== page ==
One of my favorite concepts (and practices) is that of eating place-based foods. Place-based foods are those that have a deep connection to the land where they grow. That connection is a physical one, as well as a historic one, and it is reflected in the taste, look, feel, and culture of the food.
Last weekend I spent my birthday--a milestone one, they say--on the North Fork of Long Island, and I focused my activities and my eating on place-based traditions.
I went wine-tasting and swirled in my mouth the product of the relatively new grape growing traditions of the East End. On the island only certain varieties grow well, and as a result, the menus are populated by Chardonnays and Merlots, with some Gruners and Rieslings mixed in. You don't go to Long Island to drink Pinot Grigio; be where you are. Drink where you are.
I ate corn. Lots of it. The North Fork's sweet summer corn is outstanding, and extra good when grilled in its husks by your big brother (hypothetically speaking, of course). I ate homemade lobster rolls, made with local lobster--Una's recipe, via Ethan, and outstandingly simple and good. Also, local wild striped bass, more than once, and tomatoes, tomatoes tomatoes (blight be damned). There were no local peaches, because it turns out all those peaches at Union Square all come from Jersey. So, I guess you don't go to Long Island to eat peaches; be where you are. Eat where you are.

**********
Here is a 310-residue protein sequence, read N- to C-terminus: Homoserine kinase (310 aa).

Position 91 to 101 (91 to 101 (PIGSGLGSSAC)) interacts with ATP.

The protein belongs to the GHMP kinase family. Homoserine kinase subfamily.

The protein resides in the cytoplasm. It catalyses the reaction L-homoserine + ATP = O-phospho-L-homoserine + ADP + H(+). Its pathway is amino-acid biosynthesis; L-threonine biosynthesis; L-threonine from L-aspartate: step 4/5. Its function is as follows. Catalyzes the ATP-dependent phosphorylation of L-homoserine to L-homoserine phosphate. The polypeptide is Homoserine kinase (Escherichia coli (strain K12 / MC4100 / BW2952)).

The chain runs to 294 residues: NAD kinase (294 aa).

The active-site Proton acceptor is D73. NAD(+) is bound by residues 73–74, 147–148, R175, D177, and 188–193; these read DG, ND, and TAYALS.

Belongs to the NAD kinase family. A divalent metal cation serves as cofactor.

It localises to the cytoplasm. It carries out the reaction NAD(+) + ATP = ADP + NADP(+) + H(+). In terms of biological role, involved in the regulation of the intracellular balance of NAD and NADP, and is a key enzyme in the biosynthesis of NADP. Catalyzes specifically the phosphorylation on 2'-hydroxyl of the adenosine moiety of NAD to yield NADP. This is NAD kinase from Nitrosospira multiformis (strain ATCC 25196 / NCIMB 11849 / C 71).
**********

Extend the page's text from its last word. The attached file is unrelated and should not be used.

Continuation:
And the birthday thing: I think I am meant to be scared by this birthday, by the fact that I haven't figured out my whole life yet, by the fact that I am getting older and nobody lives forever. But instead I walked on the beach, and I rode bikes with my friends, experiencing what it must feel like to be a kid in the suburbs, learning to feel comfortable on a bike, thrilling at the freedom of exploring the neighborhood, tooling around with your buddies, baking in the hot sun.
My birthday mantra: maintain a place-based tradition. Be where you are.